As most of you know, I love novels. I learn so much about human woundedness, frailty and strength from them. I get to observe in a morality play the way some decisions take a generation, or many generations, to come full circle and be made right. One of the most powerful that I read this year is Amy Tan’s The Valley of Amazement. In it she writes, “Neglect is a surreptitious slayer of the heart. It has as its accomplice carelessness.” May we not let worry cause us to be neglectful. May we not grow careless through the distraction of perceived powerlessness or fear. God is still God. The world is still beautiful. The human heart is still capable of magnificent striving.

An article in the Washington Post said of Elie Wiesel recently, “In his lectures, he often looked small and fragile behind the heavy lectern. He commented that he hoped not to live long enough to be the last survivor because the burden would be too great.” We will carry on his legacy. May we follow his example to speak and love again and again and again.

Don’t give up. Keep growing. Keep giving. Keep believing.

Be blessed and be brave, Jeanne

“The Earth is the mother of all people, and all people should have equal rights upon it.”

Chief Joseph, Nez Perce

Trusting Healing

It can take a long time for some emotional wounds to form.  It can also be surprisingly hard to know for sure when a wound is healing, especially at the beginning.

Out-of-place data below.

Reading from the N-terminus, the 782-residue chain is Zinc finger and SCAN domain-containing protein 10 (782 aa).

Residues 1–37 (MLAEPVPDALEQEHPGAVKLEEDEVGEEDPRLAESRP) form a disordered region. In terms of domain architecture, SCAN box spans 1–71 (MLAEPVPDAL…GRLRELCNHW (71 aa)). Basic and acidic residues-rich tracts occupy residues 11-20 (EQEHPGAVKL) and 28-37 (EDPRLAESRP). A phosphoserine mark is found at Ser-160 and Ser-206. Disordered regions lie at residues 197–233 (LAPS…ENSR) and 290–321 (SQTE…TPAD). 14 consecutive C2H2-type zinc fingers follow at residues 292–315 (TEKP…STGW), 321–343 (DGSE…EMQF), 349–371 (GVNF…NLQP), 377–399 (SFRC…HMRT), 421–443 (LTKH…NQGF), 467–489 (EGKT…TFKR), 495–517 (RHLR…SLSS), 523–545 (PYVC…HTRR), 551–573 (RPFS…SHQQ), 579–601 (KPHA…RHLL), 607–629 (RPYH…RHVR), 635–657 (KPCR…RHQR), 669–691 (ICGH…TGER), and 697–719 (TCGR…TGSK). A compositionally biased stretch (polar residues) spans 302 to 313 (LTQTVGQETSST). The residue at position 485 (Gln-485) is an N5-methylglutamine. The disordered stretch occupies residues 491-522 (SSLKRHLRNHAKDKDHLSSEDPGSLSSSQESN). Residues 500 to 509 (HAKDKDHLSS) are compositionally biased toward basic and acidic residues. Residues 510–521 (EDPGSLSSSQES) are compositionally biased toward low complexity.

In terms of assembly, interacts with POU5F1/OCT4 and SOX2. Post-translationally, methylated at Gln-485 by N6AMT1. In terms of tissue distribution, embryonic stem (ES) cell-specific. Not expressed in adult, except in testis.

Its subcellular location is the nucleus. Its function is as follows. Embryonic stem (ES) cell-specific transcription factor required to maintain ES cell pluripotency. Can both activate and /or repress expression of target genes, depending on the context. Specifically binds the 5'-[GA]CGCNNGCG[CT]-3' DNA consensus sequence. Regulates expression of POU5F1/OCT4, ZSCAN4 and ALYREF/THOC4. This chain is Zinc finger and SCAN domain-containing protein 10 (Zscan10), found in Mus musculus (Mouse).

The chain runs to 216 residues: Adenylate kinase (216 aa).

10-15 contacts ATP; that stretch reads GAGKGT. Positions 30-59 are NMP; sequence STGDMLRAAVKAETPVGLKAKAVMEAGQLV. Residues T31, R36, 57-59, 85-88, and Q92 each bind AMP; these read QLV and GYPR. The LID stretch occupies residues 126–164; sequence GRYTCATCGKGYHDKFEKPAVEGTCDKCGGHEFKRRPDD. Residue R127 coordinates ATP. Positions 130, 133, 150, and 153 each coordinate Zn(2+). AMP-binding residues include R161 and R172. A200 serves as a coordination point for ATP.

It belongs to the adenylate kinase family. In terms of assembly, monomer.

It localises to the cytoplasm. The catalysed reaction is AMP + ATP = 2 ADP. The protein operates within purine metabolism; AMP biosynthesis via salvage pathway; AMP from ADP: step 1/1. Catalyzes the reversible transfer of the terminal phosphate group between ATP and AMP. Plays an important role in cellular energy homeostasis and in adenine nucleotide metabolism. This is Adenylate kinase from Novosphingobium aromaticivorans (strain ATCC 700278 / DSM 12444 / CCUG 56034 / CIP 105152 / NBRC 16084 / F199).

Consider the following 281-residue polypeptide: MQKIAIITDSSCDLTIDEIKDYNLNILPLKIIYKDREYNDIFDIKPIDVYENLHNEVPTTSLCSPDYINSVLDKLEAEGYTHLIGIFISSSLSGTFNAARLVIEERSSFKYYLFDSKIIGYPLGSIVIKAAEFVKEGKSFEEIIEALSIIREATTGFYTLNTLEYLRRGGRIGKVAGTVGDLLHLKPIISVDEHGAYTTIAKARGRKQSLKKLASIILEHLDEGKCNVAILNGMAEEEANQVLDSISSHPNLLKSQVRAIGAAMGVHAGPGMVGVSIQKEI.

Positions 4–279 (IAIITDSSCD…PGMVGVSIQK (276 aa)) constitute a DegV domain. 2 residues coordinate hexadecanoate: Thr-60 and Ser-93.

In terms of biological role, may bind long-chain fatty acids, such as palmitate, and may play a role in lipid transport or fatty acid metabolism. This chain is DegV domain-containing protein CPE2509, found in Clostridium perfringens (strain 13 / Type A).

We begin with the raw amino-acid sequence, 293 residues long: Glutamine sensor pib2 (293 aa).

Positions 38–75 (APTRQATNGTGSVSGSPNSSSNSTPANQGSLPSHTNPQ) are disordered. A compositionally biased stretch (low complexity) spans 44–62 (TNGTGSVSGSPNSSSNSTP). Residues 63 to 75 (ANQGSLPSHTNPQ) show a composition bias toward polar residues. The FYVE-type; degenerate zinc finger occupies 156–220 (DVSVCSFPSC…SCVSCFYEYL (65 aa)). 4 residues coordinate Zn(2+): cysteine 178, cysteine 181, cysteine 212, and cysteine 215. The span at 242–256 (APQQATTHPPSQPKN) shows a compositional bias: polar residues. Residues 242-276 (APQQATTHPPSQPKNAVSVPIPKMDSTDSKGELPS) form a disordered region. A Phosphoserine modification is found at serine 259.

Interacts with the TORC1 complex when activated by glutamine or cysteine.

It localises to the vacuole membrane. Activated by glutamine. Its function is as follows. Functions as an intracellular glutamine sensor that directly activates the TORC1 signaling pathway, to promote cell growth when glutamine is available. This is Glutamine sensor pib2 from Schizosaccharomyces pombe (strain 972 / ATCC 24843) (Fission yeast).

Let’s think for a moment how these many wounds happen. Frequently they’re cumulative.  A number of similar experiences or habits repeating over and over.  Chronic criticism over many years can evolve into you then continuing now to remind yourself your needs don’t matter or admitting defeat after you’ve just barely started something bold and new, to name just a few.

Think about it physically, one action, word or thought, like one quick swipe of sandpaper across your skin, it wouldn’t feel good, but it also probably wouldn’t do much damage.  If you keep rubbing the same place with the sandpaper over and over, after a while, the wound will be very big and painful.  So, I think you’d agree that step one would be “ditch the sandpaper”.  Good idea, but the wound still looks awful.  Some people might think “the sandpaper wasn’t the problem, look at this terrible wound!”  True, but you only stopped rubbing a minuet ago.  What might happen to the wound after a day, a week, a month with no new wounding?  It could be profoundly better (especially with a little TLC thrown in like keeping it clean and a nice, soft bandage).

I can be touch to ditch the sandpaper.  We might now know it IS sandpaper and/or it might feel so familiar that it’s strangely hard to stop rubbing. Maybe it’s always using the word “should” instead of “could”.  Maybe it’s looking at the world with a critical eye, seeing what’s wrong rather than what’s right, or a hundred other possibilities that leave us with wounds of  discouragement, fear or defeat.   It’s a leap of faith to allow time for healing to show – to give it time to prove it was the sandpaper after all and that healing can happen.